Since opening in 1986, Manta Ray Bay Resort & Yap Divers has been at the forefront of sustainability in the diving industry and Bill Acker has been reducing the carbon footprint of his operation since inception. Today is no different and the changes keep coming.
Bill was among the first dive shops in the world to switch the entire fleet of dive boats from 2-stroke to 4-stroke engines. When opened in March of 1990, the Manta Ray Bay Hotel used solar for all its hot water needs. In early 2013, solar voltaic panels were installed on the roof to produce as much of the resorts’ power as space would provide. That project has been expanded many times and the inverters used have been upgraded to the latest available technology. The result is that today, the resort produces over half of its power via sunlight.
Throughout the years we initiated several ecology and marine environmental education programs and have teamed up with NGO’s around the world to facilitate scientific research on manta rays. Bill Acker, founder and owner of the Manta Ray Bay Resort & Yap Divers is passionate about ocean conservation and has taken a personal frontline position in the diving world by creating and promoting conservation and ecology educational events in Yap. The manta presence is so strong that Yap State is a field research site for the Manta Trust Organization. Our rays are being identified, measured, and indexed in a custom database for the conservation of all Micronesian manta rays.
Thanks to the Manta Ray Sanctuary program, started by Bill and backed by the State Government, all big animals benefit from the habitat protection. A Yap state law enacted in 2013 protects sharks, whales and dolphins. This shark sanctuary has been added to the world’s first government established Manta Ray Sanctuary established with Bill’s help in 2008. Yap has led the world in setting aside 8,243 square miles comprised of 16 islands and atolls and 145 islets for conservation. In 2019 we partnered with the US based Shark Conservation NGO in an educational program for high school students on Yap teaching the students about sharks and their importance for the ecosystem.
“Plastic less” is our motto when it comes to contributing to the use of more sustainable products to pack and serve our food and drinks. Wooden chopsticks, paper drinking straws and reusable bento boxes for our dive lunches are a few of the initiatives we started . We might not be able to end our relationship with plastic, but our operation is cutting every disposable plastic product we can from our daily program.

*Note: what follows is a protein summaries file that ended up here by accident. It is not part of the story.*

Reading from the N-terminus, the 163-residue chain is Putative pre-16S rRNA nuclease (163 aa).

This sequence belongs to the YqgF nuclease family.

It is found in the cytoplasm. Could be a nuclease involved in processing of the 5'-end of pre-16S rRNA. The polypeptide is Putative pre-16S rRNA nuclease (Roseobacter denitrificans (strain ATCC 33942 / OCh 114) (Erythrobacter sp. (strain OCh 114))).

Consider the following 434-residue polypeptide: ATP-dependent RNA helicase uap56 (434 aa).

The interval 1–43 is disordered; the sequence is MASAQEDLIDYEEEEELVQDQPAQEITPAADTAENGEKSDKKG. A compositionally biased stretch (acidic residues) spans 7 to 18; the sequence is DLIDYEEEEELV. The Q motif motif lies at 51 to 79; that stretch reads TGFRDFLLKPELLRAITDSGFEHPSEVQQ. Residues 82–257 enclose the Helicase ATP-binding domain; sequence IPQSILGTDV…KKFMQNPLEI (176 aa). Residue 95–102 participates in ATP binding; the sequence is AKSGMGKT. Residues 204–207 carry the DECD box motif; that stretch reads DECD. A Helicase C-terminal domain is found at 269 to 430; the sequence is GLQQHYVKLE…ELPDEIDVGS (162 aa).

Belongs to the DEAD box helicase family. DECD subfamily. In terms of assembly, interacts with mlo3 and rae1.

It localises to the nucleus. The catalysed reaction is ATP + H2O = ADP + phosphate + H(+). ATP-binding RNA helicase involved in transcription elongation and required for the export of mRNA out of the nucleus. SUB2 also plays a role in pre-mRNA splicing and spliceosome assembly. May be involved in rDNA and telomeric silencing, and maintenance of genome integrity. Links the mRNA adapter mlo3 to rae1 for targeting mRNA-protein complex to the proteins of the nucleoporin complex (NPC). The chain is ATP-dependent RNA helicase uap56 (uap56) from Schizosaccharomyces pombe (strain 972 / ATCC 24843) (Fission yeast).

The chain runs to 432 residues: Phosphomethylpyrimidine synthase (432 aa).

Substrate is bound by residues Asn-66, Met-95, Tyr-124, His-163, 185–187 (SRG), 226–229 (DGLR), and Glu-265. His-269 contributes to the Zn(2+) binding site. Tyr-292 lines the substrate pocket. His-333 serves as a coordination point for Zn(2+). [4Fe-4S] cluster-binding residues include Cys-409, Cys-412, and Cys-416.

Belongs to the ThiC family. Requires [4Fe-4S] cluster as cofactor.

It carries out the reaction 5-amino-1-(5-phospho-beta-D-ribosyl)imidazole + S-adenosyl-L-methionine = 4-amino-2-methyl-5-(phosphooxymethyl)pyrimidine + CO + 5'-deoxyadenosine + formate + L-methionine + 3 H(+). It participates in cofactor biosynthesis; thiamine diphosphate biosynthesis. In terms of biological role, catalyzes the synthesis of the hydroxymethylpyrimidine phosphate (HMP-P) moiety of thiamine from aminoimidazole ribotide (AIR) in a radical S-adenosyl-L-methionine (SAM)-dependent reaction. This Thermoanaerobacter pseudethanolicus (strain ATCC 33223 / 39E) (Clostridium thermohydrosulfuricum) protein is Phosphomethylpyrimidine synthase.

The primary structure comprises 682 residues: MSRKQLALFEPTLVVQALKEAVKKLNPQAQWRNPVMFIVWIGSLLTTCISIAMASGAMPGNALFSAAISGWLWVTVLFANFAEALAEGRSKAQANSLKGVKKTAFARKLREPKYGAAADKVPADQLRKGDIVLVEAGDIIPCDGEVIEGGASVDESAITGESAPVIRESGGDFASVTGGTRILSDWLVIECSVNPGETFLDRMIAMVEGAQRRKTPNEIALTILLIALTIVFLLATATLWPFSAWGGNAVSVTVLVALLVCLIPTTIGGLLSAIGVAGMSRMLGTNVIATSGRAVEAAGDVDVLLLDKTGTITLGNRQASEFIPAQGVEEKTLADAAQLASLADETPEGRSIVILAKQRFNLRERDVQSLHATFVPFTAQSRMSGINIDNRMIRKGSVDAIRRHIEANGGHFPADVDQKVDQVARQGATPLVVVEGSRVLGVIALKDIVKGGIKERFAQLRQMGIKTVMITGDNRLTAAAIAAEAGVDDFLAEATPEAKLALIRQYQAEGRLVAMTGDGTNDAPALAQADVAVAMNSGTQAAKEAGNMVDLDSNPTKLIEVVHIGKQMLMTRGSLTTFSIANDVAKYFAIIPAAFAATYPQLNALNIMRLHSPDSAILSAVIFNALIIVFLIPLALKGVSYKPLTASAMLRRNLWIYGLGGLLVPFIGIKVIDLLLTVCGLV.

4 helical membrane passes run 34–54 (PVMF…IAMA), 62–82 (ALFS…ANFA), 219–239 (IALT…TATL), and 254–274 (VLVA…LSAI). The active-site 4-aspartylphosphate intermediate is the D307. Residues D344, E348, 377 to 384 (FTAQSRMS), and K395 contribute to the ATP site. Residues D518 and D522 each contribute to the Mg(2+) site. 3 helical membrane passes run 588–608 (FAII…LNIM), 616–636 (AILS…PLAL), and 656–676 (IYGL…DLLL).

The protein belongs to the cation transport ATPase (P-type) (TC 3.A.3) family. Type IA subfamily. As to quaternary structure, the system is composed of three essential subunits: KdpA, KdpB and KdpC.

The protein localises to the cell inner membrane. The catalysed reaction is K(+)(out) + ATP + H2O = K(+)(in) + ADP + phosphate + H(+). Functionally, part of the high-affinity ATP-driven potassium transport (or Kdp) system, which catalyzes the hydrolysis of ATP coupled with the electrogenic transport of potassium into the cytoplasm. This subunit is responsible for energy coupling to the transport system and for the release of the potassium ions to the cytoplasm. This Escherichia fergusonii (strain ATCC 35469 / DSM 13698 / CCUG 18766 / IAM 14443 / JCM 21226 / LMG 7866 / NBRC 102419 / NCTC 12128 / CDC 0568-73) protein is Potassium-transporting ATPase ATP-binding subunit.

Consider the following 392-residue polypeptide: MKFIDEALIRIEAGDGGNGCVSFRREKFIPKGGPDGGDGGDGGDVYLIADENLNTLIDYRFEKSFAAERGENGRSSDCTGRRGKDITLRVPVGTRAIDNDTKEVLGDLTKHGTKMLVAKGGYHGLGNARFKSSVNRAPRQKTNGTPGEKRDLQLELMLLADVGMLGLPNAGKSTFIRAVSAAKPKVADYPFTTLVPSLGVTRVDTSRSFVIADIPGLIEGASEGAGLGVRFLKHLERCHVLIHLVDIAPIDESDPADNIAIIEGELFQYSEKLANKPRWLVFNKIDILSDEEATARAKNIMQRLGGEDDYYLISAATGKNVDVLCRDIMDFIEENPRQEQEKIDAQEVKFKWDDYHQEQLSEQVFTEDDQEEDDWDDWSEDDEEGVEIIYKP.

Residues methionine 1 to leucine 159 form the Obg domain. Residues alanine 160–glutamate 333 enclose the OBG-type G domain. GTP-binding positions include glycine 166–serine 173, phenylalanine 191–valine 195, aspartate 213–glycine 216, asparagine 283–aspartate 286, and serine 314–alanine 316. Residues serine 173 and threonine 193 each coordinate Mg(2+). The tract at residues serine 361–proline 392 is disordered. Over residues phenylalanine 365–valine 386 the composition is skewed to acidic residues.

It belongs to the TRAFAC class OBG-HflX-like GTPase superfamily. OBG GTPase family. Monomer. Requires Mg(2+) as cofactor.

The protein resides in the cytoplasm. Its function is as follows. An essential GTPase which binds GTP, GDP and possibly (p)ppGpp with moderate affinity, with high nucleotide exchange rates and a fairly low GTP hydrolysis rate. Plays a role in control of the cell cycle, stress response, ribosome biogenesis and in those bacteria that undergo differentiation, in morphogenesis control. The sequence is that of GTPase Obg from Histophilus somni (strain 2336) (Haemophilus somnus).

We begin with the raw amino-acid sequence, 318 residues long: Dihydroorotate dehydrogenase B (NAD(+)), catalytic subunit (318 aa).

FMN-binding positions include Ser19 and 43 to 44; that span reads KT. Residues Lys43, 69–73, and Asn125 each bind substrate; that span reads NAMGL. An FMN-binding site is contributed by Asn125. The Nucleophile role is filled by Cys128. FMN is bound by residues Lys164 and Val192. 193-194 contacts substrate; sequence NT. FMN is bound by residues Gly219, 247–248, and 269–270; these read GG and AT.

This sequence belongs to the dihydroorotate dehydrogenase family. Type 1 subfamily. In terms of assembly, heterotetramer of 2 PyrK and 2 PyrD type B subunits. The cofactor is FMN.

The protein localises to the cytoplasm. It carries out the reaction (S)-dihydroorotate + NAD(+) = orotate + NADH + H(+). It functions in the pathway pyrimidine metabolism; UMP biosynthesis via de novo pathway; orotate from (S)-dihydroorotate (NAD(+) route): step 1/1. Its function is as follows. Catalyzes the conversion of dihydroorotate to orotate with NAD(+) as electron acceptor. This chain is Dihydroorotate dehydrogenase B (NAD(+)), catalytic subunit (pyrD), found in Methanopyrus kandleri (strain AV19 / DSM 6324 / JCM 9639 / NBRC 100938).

You might associate an island like Yap as being a farmer’s paradise, but in fact growing fruits and vegetables is not as easy as you would think. The number of crops that have a continuous and reliable yield is limited to produce such as taro, yams, breadfruit, bananas, pumpkins, water spinach and coconuts. Furthermore, most of the people on Yap grow their own crops in their gardens while commercial farming is only done on a very small scale.
Most of the island’s fruit and vegetables are imported. In an effort to lower our carbon footprint even further, we started our own hydroponic greenhouse to produce salad greens for the restaurant. We have followed that initiative with a larger scale garden planted with vegetables, fruits, and herbs. The reason is two-fold, use less imported produce and offer our divers more local products. A wide range of products such as sweet potatoes, papayas, cassava, chestnuts, Japanese mangoes, breadfruits, mountain apples, cacao, soursop, jackfruit, bilimbi, moringa, lemon, and calamansi have been planted in this garden.
Spilling our own locally brewed Stone Money Beer is considered a sin, but we reuse the spent grain from the brewing process to make bread, pizza crusts and various other baked goods.
So, from trying to be sustainable in our electricity needs, to supporting scientists in their research, to initiating marine sanctuaries for the animals we love to dive with, to growing our own produce, we at Manta Ray Bay Resort & Yap Divers try to contribute to keeping this world and it’s nature available for future generations to come.